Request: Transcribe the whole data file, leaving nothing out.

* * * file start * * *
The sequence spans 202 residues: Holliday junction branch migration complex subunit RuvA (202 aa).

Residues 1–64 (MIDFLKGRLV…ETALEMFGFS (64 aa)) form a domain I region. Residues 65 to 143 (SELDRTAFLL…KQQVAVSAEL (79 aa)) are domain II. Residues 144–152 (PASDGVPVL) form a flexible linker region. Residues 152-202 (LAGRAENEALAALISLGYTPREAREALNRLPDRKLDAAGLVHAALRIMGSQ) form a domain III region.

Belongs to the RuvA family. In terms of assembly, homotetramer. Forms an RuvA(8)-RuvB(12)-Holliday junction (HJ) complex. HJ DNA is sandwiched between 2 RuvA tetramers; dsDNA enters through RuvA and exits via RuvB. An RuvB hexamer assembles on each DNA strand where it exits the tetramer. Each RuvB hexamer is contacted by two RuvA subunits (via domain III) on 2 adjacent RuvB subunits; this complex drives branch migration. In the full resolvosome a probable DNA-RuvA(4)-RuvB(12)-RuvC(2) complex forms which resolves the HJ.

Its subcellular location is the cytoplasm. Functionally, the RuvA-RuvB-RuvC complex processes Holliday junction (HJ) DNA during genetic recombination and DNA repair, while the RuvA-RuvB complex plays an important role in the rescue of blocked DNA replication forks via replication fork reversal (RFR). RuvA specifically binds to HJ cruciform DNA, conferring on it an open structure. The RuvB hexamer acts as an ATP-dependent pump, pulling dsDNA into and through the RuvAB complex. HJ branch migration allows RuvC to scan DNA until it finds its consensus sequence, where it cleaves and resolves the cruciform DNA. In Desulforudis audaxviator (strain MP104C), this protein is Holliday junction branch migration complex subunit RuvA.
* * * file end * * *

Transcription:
The sequence spans 202 residues: Holliday junction branch migration complex subunit RuvA (202 aa).

Residues 1–64 (MIDFLKGRLV…ETALEMFGFS (64 aa)) form a domain I region. Residues 65 to 143 (SELDRTAFLL…KQQVAVSAEL (79 aa)) are domain II. Residues 144–152 (PASDGVPVL) form a flexible linker region. Residues 152-202 (LAGRAENEALAALISLGYTPREAREALNRLPDRKLDAAGLVHAALRIMGSQ) form a domain III region.

Belongs to the RuvA family. In terms of assembly, homotetramer. Forms an RuvA(8)-RuvB(12)-Holliday junction (HJ) complex. HJ DNA is sandwiched between 2 RuvA tetramers; dsDNA enters through RuvA and exits via RuvB. An RuvB hexamer assembles on each DNA strand where it exits the tetramer. Each RuvB hexamer is contacted by two RuvA subunits (via domain III) on 2 adjacent RuvB subunits; this complex drives branch migration. In the full resolvosome a probable DNA-RuvA(4)-RuvB(12)-RuvC(2) complex forms which resolves the HJ.

Its subcellular location is the cytoplasm. Functionally, the RuvA-RuvB-RuvC complex processes Holliday junction (HJ) DNA during genetic recombination and DNA repair, while the RuvA-RuvB complex plays an important role in the rescue of blocked DNA replication forks via replication fork reversal (RFR). RuvA specifically binds to HJ cruciform DNA, conferring on it an open structure. The RuvB hexamer acts as an ATP-dependent pump, pulling dsDNA into and through the RuvAB complex. HJ branch migration allows RuvC to scan DNA until it finds its consensus sequence, where it cleaves and resolves the cruciform DNA. In Desulforudis audaxviator (strain MP104C), this protein is Holliday junction branch migration complex subunit RuvA.